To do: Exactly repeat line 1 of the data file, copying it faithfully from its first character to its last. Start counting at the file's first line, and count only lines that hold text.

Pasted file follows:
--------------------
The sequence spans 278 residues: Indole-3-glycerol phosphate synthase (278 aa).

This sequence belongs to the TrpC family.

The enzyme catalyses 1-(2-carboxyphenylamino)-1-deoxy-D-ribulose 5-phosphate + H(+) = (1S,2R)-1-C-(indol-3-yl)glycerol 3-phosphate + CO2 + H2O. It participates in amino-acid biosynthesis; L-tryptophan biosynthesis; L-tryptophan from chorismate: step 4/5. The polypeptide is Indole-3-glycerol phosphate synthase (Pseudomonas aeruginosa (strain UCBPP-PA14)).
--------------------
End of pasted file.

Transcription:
The sequence spans 278 residues: Indole-3-glycerol phosphate synthase (278 aa).